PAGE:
The authors of this study found that while during the RSV season admission for RSV bronchiolitis was lower from 29 – 32 weeks in those infants who had received Synagis. This would argue that it should be given in this group except for the fact that as the authors state it was a “wash” since hospitalization for non-RSV bronchiolitis in the same population was increased by a similar amount. In essence if you didn’t get RSV you wound up getting something else that still put you in hospital. The conclusion here is that the decision to drop the criterion for prophylaxis to under 29 weeks is supported since from 29 – 32 weeks you can’t prevent hospitalization from viruses that take the place of RSV.
A Few Thoughts Though Before We Conclude It Has No Place
As I stated upfront I am not totally free of bias having seen a very large impact up here in Manitoba. What I worry about though is that we have in medicine a tendency to try and capture the “gist” of a guideline rather than committing it in its entirety to memory. We can’t help ourselves as the volume of information we are asked to remember is growing daily. What this may lead to however is changes to our practice that may expose vulnerable infants. The AAP guideline was designed to recommend changes for the otherwise healthy infant under 29 weeks. What I think we are really talking about are the truly exceptional babies. In our institution babies born at less than 29 weeks and certainly those closer to 24 weeks often spend as much as a month on CPAP. At 28 days even if the patient were on room air it might only be due to the fact that they were on distending pressure. Put them on nasal prongs and they would qualify.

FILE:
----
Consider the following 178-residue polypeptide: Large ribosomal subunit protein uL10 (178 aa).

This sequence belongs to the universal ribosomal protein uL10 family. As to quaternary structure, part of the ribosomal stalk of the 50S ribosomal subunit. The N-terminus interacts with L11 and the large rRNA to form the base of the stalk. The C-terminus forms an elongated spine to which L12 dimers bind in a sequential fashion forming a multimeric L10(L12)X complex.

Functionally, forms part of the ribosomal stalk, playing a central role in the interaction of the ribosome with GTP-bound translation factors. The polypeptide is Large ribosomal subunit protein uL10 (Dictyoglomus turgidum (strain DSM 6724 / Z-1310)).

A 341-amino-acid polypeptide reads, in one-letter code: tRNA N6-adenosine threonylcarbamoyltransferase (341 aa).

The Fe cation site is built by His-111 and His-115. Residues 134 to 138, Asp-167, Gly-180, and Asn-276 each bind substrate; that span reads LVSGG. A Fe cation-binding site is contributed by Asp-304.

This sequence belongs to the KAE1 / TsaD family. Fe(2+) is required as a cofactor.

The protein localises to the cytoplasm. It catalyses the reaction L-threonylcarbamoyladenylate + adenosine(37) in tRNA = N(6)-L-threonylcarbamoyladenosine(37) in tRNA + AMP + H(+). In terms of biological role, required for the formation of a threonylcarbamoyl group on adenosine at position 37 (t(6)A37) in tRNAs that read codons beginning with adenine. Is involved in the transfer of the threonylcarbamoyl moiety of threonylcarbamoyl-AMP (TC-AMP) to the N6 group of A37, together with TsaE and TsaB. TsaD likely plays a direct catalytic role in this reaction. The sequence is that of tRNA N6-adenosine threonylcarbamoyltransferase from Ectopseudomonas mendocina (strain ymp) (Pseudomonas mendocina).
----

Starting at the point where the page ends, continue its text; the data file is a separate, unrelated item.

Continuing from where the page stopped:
Another important consideration is the remote location point. Here in Canada the majority of the population lives along the border with the US. Take a look though at our population density and you can see that for our Aboriginal (Indian) and Inuit populations as well as all those living in the north we have a significant need to protect them. Living conditions in these places involve overcrowding and high smoking levels both ideal breeding grounds for transmission of RSV and an intolerance to handling the inflammation in your bronchioles. The same is likely true of many parts of Alaska for my US readers.
It would be too easy to simply state “I only need to give Synagis to those babies under 29 weeks now” but that would do a disservice to the populations in our remote communities both here and in the US.
In case you are wondering, I am not employed by the makers of Synagis here or in the US nor do I have any financial or conflicts otherwise. I am someone I suppose who has seen the difference of before and after and while I will let others debate the merits of giving Synagis from 29 – 32 weeks and above, I wrote this as a reminder that not all populations are the same and therefore we should not paint all susceptible patients with one brush.